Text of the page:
BBC Savile inquiry

The BBC's culture created a dangerous situation where Jimmy Savile became too powerful to confront, says Peter Wanless

The Dame Janet Smith Review was established in October 2012 by the BBC to conduct an impartial, thorough and independent review of the culture and practices of the BBC during the years that Jimmy Savile worked there. 

In respect of Jimmy Savile, the review will receive evidence from those who may have been the subject of inappropriate sexual conduct by Jimmy Savile in connection with his work for the BBC and from others who may have raised concerns about this conduct with the BBC.

The review is chaired by the former Court of Appeal Judge, Dame Janet Smith DBE. 

Dame Janet Smith's report

Jimmy Savile engendered an aura of fear around him and the BBC culture meant staff felt unable to speak out or dismissed complaints.

He became too powerful to confront and systematically targeted children unchallenged for over 3 decades. The reverence and awe in which celebrities were held, overrode everything else, including child protection.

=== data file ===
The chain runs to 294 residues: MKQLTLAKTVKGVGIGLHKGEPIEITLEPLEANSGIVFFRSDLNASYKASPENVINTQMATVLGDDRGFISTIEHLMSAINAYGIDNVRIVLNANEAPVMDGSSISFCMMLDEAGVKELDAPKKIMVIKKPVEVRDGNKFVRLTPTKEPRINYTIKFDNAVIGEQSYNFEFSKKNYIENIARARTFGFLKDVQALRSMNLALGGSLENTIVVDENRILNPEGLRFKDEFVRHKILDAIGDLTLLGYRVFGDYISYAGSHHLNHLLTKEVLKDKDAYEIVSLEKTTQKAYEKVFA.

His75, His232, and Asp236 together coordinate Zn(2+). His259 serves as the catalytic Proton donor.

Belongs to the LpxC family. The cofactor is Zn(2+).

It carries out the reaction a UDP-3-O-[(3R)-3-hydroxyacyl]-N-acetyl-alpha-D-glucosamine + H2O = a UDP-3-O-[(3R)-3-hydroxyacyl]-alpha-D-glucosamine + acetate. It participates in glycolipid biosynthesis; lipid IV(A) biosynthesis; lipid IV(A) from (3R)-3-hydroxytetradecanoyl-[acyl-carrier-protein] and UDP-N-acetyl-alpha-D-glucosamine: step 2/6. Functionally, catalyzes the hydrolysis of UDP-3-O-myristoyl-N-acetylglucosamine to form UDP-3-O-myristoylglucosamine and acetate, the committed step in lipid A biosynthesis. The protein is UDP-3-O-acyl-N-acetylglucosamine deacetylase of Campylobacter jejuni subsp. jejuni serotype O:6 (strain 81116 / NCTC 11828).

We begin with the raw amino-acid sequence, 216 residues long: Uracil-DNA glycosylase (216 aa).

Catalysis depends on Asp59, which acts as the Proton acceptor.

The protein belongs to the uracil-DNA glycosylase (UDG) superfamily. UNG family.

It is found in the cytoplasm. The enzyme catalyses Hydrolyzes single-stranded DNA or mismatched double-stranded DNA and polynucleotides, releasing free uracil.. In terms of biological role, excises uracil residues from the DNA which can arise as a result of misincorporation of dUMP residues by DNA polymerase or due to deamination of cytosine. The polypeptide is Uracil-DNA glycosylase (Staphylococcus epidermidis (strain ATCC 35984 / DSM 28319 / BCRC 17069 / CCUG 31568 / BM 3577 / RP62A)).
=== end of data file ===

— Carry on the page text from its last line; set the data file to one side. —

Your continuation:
BBC must ensure similar scandal of this kind, and that children are protected so that similar scandal never happens again. It's vital that the BBC now addresses any culture that still exists and that would prevent staff speaking out and whistleblowing

Read the full report

Peter Wanless, NSPCC CEO said:

"This report demonstrates just how disturbingly easy at the time it was for Savile to get away, unchallenged, with despicable acts against children at the BBC.

"The impact on his victims has been profound – as we have already witnessed from calls to our helpline.

"It is tragic that a culture existed at the BBC in which Savile became too powerful to confront, so allowing him to use his celebrity status to abuse at will, leaving a trail of devastation in his wake.

"The BBC must ensure staff can easily raise concerns and that robust safeguarding procedures are in place to effectively act on these so that a scandal of this kind, never mind this magnitude, is never repeated.”  

Operation Yewtree

Operation Yewtree, since its launch in 2012, has resulted in the conviction of several high-profile and household names. Prison terms handed down exceed 43 years:

  • Rolf Harris (5 years and 9 months)
  • Max Clifford (8 years)
  • Paul Gadd (16 years)
  • Chris Denning (13 years)
  • Dave Lee Travis (3 months suspended)